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Without the connotation of the vessel as a philosophical and conceptual grounding, it is clear how Higby’s works have been widely interpreted as merely three-dimensional landscapes (an interpretation the artist repeatedly refutes.) Instead, he insists, he “engages landscape as the panoramic outer membrane of an inner manifestation of unity – a silent, unseen, unknowable resonance of coherence.” Pictorial Lake, 1986, is evidence of how the landscape and our experiences within it can transfigure us in subtle yet significant ways. Higby intelligently opens and removes the closed boundary of the bowl and introduces open forms that I am now able to navigate in, through, and out of. In doing so, I am consciously aware of the spaces between. What were once lines on a surface become the joints between towers and careful folds reveal openings in the crust. This transfiguration to object highlights Higby’s search for the intangible, and widens the possibilities for its arrival through shape and form.

Whether it is the inspiration or the anticipated result, it is evident that memory plays an active role in Higby’s work – it feels pivotal in every piece. Philosopher Edward S. Casey, in Remembering, discusses the necessity to heed the proper place with matters concerning memory… “it's a manner not just of occupying place but of incorporating it into its own content.” He quotes Heidegger to prove his point: “To situate means…first of all to point out the proper place or site of something. Secondly, it means to heed that place or site. These two methods, placing and heading, are both preliminaries to a topology.” By clearly identifying the landscape and prominently heeding its value (through his making), Higby is able to examine place/landscape as its own content, as his content. And as it turns out, his terrain is ripe with memory. He crafts powerful associations between time and place, infusing each with a recollection of his own journey (past, present, and future) that is returned, interpreted, and revealed. As Higby moved beyond the vessel, it becomes obvious that he is conscientiously setting up opportunities for indulgent moments where I, too, am able to conjure memories – whether they are his or my own is irrelevant.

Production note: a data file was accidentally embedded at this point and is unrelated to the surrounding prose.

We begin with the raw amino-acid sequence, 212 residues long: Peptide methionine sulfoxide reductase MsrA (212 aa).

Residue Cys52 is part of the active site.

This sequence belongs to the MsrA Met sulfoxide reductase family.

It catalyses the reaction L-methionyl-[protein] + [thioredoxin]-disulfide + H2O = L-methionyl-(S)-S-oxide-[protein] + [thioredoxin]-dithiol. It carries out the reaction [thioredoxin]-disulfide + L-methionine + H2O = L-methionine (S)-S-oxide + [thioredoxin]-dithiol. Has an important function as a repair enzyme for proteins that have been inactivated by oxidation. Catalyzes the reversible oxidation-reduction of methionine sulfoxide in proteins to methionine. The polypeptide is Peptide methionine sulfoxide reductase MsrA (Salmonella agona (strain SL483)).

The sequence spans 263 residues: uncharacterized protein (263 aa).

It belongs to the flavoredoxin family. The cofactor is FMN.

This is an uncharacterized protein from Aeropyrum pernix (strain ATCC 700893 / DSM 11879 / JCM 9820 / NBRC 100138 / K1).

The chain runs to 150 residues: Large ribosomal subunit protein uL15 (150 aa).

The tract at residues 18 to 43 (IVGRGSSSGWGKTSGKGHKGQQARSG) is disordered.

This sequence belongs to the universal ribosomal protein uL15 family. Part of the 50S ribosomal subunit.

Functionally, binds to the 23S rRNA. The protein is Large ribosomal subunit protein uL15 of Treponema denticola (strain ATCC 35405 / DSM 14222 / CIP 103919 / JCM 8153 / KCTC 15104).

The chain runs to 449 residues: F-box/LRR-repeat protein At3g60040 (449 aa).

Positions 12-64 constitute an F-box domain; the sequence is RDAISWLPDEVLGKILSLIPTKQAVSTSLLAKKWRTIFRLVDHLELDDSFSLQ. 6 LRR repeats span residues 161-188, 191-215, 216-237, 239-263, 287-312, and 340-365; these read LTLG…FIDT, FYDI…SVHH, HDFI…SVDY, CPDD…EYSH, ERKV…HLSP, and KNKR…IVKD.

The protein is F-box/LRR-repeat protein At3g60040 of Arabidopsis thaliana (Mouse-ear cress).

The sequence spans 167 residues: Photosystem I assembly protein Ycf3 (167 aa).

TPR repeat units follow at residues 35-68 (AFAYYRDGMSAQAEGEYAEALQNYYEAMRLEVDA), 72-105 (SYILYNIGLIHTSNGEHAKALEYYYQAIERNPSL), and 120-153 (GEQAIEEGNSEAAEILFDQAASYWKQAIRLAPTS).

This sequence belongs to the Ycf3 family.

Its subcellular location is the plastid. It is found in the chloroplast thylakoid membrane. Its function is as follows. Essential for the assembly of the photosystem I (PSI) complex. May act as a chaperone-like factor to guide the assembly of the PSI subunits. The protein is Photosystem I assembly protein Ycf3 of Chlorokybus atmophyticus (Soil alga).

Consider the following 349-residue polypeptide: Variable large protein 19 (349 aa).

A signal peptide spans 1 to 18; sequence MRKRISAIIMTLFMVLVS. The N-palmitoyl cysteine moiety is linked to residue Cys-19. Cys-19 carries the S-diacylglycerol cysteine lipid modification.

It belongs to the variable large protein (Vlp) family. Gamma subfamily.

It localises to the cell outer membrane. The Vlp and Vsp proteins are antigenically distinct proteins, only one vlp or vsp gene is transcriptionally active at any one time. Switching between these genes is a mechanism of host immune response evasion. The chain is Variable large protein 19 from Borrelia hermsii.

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After a visit to Jingdezhen, China in 1991, Higby’s work took a dramatic shift. He began working with slabs of glazed porcelain that continued to reference landscape, but more so purely as a focal point of meditation. His notions of unity and relationship and space are technically composed through subtle nuances and catastrophic events occurring from the heat of the kiln that cracked and ravaged the sculptures. Though modest in scale, precarious and fragile, works from the Lake Powell Series: Lake Powell Memory – Recollection Falls, 1996, Lake Powell Memory – Winter Rain, 1996, and Lake Powell Memory – Cliffs III, 1996 are deceivingly massive, both conceptually and visually. Seductive rock faces in a delicate celadon green embody the “meditation on the relationship between spirit and matter” that Higby seeks. These glaciated sculptures, imbued and fused with porcelain’s rich history, are relatively diminutive in comparison to the vast expansiveness they express. The resulting abstraction cleaved from an invisible yet present greater whole epitomizes Higby’s desire to interpret and reveal.